Japan is rethinking the ways in which its official development assistance is provided to developing nations in order to promote its vision for a “free and open Indo-Pacific strategy.” Julian Ryall reports from Tokyo.
Japan’s net official development assistance (ODA) comes to around $10.4 billion (€8.5 billion) a year, representing 0.2 percent of gross national income and making Japan the fourth largest donor nation in the world and the largest in Asia.
Yet, Tokyo finds itself in competition with China, which has deeper pockets and fewer scruples about the governments that it chooses to support.
The Japanese government’s decision to rethink its ODA policies is clearly in response to China’s aggressive use of its economic might in the Asia-Pacific region, with Beijing providing vast sums to developing nations and announcing vast development plans, such as the “Belt and Road Initiative (BRI).” First outlined by Chinese President Xi Jinping, BRI puts China at the center of a growing network of transportation and trade links that will ultimately stretch to encompass more than 60 nations.
Concerned at Beijing’s growing economic and political influence in the Asia-Pacific region and beyond, Japan has forged new links with the United States, Australia and India – an informal grouping referred to as the Quadrilateral Security Dialogue – in order to provide a counterweight to China.
And there are many who say the pushback against Chinese efforts to exert more and more pressure over smaller countries is not a moment too soon.
“In comparison with Japan and the ODA budgets of other countries, Beijing clearly uses its aid budget for its own narrow strategic objectives,” said Yoichi Shimada, a professor of international relations at Fukui Prefectural University.
“Japan has traditionally believed its aid should be spent on programs that help people in less-developed parts of the world to improve their standards of living,” he told DW.
According to Japan’s foreign ministry, Tokyo’s primary development goals include eradicating poverty, ensuring “zero hunger,” promoting health, education, gender equality and providing water, sanitation, clean energy, infrastructure and employment opportunities.
In contrast, Shimada claims, Beijing’s foreign aid has one objective – to create jobs for Chinese corporations and to advance its own “narrow global ambitions.” He points out that China does not release statistics on the foreign aid that it provides as the figures are considered state secrets. Estimates suggest that China disbursed $354.3 billion in the 15 years up to 2014, which comes close to rivalling the $394.6 billion the US provided in the same time period.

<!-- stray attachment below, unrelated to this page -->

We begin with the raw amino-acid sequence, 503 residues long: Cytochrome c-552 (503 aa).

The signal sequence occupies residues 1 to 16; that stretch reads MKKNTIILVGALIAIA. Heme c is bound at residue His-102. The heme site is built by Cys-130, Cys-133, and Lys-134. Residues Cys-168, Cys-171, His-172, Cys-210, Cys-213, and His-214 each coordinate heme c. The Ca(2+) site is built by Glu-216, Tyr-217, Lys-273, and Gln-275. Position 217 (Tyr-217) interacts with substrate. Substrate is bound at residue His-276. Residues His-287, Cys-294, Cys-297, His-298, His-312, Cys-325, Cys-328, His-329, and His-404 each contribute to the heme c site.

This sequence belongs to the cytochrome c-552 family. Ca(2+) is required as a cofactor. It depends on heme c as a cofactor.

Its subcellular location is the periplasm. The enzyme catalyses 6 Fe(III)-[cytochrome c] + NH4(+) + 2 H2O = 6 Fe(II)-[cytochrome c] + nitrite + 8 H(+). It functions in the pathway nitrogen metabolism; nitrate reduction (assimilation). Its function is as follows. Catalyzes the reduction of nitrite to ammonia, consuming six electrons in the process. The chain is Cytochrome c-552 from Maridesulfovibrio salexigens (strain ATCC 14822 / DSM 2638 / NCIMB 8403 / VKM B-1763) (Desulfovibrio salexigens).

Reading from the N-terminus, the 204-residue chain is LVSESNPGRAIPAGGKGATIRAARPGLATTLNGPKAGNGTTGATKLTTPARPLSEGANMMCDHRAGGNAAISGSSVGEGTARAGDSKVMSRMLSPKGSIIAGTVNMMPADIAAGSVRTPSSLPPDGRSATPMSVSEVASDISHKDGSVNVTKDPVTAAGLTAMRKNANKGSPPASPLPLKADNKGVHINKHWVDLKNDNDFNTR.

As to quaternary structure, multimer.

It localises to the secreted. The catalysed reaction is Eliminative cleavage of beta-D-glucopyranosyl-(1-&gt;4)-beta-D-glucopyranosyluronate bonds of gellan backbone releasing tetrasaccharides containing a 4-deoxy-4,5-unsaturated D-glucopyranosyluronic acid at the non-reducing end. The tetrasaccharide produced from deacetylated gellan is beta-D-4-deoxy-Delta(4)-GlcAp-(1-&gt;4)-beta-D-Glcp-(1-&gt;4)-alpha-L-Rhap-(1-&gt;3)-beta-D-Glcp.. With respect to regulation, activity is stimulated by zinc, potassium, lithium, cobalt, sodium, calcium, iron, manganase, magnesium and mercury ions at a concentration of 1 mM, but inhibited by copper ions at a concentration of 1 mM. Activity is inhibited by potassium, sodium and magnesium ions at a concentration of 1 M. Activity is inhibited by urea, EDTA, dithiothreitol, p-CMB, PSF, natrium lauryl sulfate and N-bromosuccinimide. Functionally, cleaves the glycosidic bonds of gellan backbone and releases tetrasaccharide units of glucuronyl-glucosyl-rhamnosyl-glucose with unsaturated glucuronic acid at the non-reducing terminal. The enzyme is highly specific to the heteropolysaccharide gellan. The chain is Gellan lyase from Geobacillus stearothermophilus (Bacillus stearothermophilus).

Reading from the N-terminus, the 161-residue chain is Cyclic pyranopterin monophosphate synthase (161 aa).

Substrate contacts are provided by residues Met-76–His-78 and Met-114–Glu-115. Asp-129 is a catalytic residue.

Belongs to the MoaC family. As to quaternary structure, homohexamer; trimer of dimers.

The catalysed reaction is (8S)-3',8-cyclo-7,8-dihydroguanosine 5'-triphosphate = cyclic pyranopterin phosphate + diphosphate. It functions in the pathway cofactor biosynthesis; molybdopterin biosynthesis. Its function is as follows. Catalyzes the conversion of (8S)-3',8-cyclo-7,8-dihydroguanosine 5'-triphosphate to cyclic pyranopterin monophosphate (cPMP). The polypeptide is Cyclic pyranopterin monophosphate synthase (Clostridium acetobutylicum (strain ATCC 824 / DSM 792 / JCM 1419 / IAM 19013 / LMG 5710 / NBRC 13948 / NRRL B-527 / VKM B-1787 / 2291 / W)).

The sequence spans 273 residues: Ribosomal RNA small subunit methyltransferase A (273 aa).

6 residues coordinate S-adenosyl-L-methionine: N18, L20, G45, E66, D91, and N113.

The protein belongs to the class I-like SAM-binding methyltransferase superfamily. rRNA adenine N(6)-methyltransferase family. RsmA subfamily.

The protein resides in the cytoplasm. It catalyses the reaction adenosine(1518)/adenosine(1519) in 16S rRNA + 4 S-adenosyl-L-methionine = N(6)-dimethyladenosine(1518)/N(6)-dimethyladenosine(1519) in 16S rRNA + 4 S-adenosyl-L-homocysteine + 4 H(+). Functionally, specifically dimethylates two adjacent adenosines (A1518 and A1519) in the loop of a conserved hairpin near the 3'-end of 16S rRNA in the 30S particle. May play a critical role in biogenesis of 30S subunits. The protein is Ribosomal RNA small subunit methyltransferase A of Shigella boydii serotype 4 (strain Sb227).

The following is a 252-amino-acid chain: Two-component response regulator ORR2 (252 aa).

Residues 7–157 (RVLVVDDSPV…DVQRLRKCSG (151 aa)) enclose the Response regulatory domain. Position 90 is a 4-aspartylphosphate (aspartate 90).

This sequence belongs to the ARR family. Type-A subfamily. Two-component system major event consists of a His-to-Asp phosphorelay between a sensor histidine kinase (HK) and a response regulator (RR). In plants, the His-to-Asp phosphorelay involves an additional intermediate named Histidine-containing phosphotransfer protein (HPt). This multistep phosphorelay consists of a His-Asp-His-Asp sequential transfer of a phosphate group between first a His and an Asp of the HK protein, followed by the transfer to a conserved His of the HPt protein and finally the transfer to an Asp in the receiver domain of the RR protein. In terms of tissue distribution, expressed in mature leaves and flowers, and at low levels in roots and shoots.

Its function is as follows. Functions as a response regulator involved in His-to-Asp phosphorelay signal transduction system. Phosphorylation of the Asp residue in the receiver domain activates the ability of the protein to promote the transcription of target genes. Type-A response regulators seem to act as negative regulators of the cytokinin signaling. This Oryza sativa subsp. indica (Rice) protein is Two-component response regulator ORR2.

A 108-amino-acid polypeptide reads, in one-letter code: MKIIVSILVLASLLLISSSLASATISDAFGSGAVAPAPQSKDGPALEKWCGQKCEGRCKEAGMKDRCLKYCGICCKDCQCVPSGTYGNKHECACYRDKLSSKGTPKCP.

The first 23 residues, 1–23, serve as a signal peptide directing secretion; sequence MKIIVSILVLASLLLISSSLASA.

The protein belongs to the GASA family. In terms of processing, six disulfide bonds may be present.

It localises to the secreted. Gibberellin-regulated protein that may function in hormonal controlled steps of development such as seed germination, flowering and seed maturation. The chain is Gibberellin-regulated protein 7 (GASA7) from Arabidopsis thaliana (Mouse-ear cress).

The data suggests that China actually spends more on ODA than the US on an annual basis, while it is estimated that Beijing is financially supporting more than 4,300 projects in 140 countries around the world.
Shimada points out that the three largest recipients of Chinese assistance in the 15 years to 2014 were Pakistan, Russia and Angola. It is no coincidence, he stresses, that China is very keen to obtain natural resources from Russia’s Far East region, that Angola has large amounts of natural resources and acts as a foothold onto the entire African continent, and that Pakistan is a fierce rival of India, with which Beijing is also locked in a dispute over territories along their frontier.
And Beijing is not above exploiting a recipient nation’s situation, he claimed.
“Sri Lanka took out loans from Beijing but was not able to pay them back within the time frame, so China has taken out a 99-year lease on a strategic port in Sri Lanka as repayment, turning the island into one of its strategic bases in the region – what Beijing calls its ‘string of pearls’ policy,” Shimada said.
Jeff Kingston, director of Asian Studies at the Japan campus of Temple University, agrees that China is using its economic strength to Japan’s disadvantage and that it is “trying to woo support in countries where Japan has previously had a long-standing relationship.”
Myanmar is one example of a nation where Tokyo has long supported infrastructure, health and development projects, said Kingston, although it has been harder to extend unequivocal support for the regime since news about atrocities against the Rohingya minority started to come to light.
“For Japan, that makes providing aid to the regime very delicate,” he said. “China, on the other hand, simply does not care about human rights issues and has stepped in.”
It is a similar story in a number of other nations in Southeast Asia, he points out, including Laos, Cambodia, Thailand and Indonesia.
“This money is not strictly ‘aid,’ but the recipient nation does not care what it is called,” Kingston said. “And we are also seeing Chinese companies bidding for projects in Africa at a very low cost and essentially making a loss because it helps to keep Chinese companies in business at the same time as increasing China’s profile and presence in a nation.”
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Kingston says both Japan and China can be considered to have “ulterior motives” in the ways in which they use their ODA budgets, although there are some stark differences.
“Japan still has principles on how development money is spent, and if it helps Japanese companies win contracts, it’s a bonus,” he said. “China, on the other hand, seems to care less about doing good in a recipient country and is primarily motivated by promoting domestic companies’ operations abroad and Beijing’s strategic interests.”
Shimada believes it is high time that Japan adopted similar tactics and provides more assistance to allied countries.
“Frankly speaking, our power is quite limited, so Japan should focus its efforts on assisting countries in the Asia-Pacific region,” he said. “But we should immediately stop providing ODA to countries that have any sort of trade with North Korea and those that are siding with China in the region.”